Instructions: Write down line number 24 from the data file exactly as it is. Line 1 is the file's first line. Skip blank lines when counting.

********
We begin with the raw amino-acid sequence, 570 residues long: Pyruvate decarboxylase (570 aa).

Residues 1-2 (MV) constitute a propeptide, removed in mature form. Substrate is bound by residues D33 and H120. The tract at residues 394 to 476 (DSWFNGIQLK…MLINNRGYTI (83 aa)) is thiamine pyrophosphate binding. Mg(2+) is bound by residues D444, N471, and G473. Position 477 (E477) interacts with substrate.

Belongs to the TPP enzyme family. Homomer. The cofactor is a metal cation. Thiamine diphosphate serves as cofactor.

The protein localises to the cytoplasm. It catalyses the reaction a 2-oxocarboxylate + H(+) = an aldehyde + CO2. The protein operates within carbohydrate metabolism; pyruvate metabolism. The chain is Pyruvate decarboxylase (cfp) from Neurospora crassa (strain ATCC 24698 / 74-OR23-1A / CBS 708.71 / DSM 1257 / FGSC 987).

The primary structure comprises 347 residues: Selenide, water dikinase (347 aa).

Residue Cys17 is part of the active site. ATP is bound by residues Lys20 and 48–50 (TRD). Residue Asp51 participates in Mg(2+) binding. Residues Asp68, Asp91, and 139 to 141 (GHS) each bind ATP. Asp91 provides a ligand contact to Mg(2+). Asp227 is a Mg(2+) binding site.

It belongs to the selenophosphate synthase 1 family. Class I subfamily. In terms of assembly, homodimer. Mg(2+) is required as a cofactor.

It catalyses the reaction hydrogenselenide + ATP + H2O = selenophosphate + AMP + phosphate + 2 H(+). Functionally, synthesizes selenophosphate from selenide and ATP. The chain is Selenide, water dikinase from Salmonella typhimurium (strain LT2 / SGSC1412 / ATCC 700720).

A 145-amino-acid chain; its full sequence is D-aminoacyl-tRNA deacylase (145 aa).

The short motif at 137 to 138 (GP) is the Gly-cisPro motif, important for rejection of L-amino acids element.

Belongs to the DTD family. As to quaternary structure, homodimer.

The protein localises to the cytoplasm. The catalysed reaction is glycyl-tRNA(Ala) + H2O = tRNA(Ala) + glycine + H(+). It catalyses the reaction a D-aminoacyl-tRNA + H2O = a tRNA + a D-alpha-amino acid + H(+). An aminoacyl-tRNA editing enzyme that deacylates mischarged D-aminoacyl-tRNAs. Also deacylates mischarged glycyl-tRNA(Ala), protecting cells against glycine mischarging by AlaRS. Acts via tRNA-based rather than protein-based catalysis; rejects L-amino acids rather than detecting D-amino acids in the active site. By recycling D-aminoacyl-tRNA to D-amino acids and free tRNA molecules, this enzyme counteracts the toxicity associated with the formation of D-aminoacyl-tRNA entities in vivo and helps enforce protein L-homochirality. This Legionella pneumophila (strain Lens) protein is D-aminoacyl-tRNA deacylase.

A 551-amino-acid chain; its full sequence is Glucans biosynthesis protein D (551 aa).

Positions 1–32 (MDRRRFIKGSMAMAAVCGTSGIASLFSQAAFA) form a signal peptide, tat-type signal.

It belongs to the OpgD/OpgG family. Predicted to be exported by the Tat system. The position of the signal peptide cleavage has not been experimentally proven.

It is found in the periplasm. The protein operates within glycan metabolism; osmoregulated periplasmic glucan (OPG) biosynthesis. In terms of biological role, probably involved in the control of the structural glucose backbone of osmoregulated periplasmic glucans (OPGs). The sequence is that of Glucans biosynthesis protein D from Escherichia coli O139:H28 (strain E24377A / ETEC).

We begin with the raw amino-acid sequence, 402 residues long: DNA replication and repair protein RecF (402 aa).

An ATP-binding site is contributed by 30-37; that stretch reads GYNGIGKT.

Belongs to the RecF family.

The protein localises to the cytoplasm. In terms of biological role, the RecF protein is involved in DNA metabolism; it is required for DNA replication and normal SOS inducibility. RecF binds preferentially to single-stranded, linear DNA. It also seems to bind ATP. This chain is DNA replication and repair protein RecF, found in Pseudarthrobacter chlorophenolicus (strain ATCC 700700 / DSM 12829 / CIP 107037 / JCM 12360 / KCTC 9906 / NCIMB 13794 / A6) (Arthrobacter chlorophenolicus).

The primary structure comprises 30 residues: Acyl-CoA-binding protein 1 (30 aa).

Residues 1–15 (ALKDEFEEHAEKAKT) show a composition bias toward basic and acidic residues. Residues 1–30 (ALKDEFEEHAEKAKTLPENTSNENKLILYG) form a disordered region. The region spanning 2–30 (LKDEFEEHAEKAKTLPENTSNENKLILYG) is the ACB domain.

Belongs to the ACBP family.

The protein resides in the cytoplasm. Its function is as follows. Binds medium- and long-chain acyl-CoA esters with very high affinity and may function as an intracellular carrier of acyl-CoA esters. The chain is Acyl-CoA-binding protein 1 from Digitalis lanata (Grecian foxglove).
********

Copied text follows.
The protein resides in the cytoplasm. Its function is as follows. Binds medium- and long-chain acyl-CoA esters with very high affinity and may function as an intracellular carrier of acyl-CoA esters. The chain is Acyl-CoA-binding protein 1 from Digitalis lanata (Grecian foxglove).